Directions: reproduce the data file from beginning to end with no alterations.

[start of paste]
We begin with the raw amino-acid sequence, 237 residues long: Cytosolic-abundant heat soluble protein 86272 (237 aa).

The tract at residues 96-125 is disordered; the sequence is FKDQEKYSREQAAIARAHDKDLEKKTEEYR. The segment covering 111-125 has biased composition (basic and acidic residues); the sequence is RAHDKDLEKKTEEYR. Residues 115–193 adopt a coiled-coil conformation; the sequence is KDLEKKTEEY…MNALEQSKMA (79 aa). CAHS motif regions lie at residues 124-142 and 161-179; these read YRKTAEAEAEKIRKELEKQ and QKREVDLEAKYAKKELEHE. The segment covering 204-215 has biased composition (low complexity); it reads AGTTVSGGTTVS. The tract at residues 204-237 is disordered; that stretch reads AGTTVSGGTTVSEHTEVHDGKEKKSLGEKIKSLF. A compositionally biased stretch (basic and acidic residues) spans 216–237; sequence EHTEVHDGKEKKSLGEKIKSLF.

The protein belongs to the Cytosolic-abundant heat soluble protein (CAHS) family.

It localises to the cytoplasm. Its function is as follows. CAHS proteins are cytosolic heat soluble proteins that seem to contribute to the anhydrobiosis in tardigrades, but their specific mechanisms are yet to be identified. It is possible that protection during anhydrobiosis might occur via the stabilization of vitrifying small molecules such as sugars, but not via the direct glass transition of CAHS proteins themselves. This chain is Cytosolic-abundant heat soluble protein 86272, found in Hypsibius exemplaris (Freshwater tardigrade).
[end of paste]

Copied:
We begin with the raw amino-acid sequence, 237 residues long: Cytosolic-abundant heat soluble protein 86272 (237 aa).

The tract at residues 96-125 is disordered; the sequence is FKDQEKYSREQAAIARAHDKDLEKKTEEYR. The segment covering 111-125 has biased composition (basic and acidic residues); the sequence is RAHDKDLEKKTEEYR. Residues 115–193 adopt a coiled-coil conformation; the sequence is KDLEKKTEEY…MNALEQSKMA (79 aa). CAHS motif regions lie at residues 124-142 and 161-179; these read YRKTAEAEAEKIRKELEKQ and QKREVDLEAKYAKKELEHE. The segment covering 204-215 has biased composition (low complexity); it reads AGTTVSGGTTVS. The tract at residues 204-237 is disordered; that stretch reads AGTTVSGGTTVSEHTEVHDGKEKKSLGEKIKSLF. A compositionally biased stretch (basic and acidic residues) spans 216–237; sequence EHTEVHDGKEKKSLGEKIKSLF.

The protein belongs to the Cytosolic-abundant heat soluble protein (CAHS) family.

It localises to the cytoplasm. Its function is as follows. CAHS proteins are cytosolic heat soluble proteins that seem to contribute to the anhydrobiosis in tardigrades, but their specific mechanisms are yet to be identified. It is possible that protection during anhydrobiosis might occur via the stabilization of vitrifying small molecules such as sugars, but not via the direct glass transition of CAHS proteins themselves. This chain is Cytosolic-abundant heat soluble protein 86272, found in Hypsibius exemplaris (Freshwater tardigrade).